Separately, while this is not an illustration of inbound investment, it is pertinent to mention that, in a bid to strengthen its position in the global medical cannabis industry, Indian pharmaceutical major “Dr. Reddy’s Laboratories” has entered into a definitive agreement to acquire German firm Nimbus Health GmbH. Nimbus has been a major player in the field of cannabis-based medicines. The company said that the acquisition will allow it to build on Nimbus Health’s offerings and introduce cannabis-based medicines as a promising treatment option for patients. The company will be operating as a wholly-owned subsidiary of Dr Reddy’s.

States which have legalised the cultivation of Cannabis in India

The Government of Uttarakhand has authorised cultivation of cannabis for medicinal and scientific purposes due to abundant availability of the hemp plant and favourable weather conditions. Towards this end, the Government of Uttarakhand authorized Centre for Aromatic Plants, Selaqui, Dehradun, and National Botanical Research Institute, Lucknow as a technical testing lab of testing crop sample for delta-9-tetrahydrocannabinol concentration in Industrial Hemp as described in the state government order to Excise Commissioner on 05 Dec 2016. Centre for Aromatic Plants, Selaqui, Dehradun is nominated as a nodal agency for the cultivation of Industrial Hemp through order dated 30 December 2019.

While the Government of Uttarakhand has legalised cultivation of Cannabis and was the first State in India to do so, the Government of Uttar Pradesh has framed out the policy for issuing licence only for research and development (R&D) purposes. CSIR-National Botanical Research Institute (NBRI), has initiated preliminary research activities under public private partnerships (PPP) model with Bombay Hemp Company Pvt. Ltd. (BOHECO). CSIR-NBRI is also involved in initiating R&D programs with the collaboration of Manipur Government for streamlining the cultivation of Cannabis crop in Manipur for the rational and socio-economical upliftment.

The state of Madhya Pradesh and Himachal Pradesh also appear to have legalised the cultivation of Cannabis.

Moreover, in February 2020, CSIR-IIIM, Jammu and InsdusScan, a Canada based company signed a major scientific agreement on Cannabis Research. The Government granted a legal license for cultivation and medical research on this plant and product development.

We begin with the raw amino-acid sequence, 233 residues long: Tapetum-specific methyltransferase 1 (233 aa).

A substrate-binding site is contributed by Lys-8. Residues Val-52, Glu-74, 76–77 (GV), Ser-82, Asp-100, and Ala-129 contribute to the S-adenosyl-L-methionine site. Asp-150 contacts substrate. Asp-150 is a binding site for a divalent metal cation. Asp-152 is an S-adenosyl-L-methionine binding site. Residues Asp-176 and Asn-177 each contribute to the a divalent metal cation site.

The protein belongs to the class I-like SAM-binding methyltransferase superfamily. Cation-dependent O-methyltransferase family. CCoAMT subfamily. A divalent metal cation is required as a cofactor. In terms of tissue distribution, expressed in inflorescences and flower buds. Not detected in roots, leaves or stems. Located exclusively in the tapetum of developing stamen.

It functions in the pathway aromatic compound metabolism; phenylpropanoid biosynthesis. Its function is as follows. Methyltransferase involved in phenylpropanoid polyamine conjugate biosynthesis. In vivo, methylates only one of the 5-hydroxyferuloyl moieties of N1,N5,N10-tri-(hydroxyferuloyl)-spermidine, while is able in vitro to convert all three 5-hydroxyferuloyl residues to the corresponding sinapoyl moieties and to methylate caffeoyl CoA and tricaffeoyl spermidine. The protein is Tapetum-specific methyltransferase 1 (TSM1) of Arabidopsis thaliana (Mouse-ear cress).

On the legislation front, in a recent amendment to the Food Safety and Standards (Food Products Standards and Food Additives) Regulations, 2011, the Food Safety and Standards Authority of India (FSSAI) announced the recognition of Hemp Seeds and Seed Products as a Food Source. This is a significant victory for the entire hemp industry, as the FSSAI’s recognition of hemp nutritional products will not only help introduce a plethora of new products but will also help introduce a plethora of new inventions.

Conclusion

Odisha (state situated in the east of India) based “HempCann Solutions” decided to take its online business offline and opened a wellness clinic in Bangalore (city situated in the south of India) in February 2020 which has been doing well as per news reports.

There are certain online platforms which are retailing CBD oil and other cannabis based medicines in India such as Boheco which is licensed in Madhya Pradesh under the state AYUSH department. All in all the market for cannabis for medicinal use in India is growing and the applicable law does not prohibit the same at the outset. While a lot is being done, both in the legal and investment front, however, various aspects will need to be considered for such projects as it is still a controversial subject and in some parts of India a taboo / social stigma too.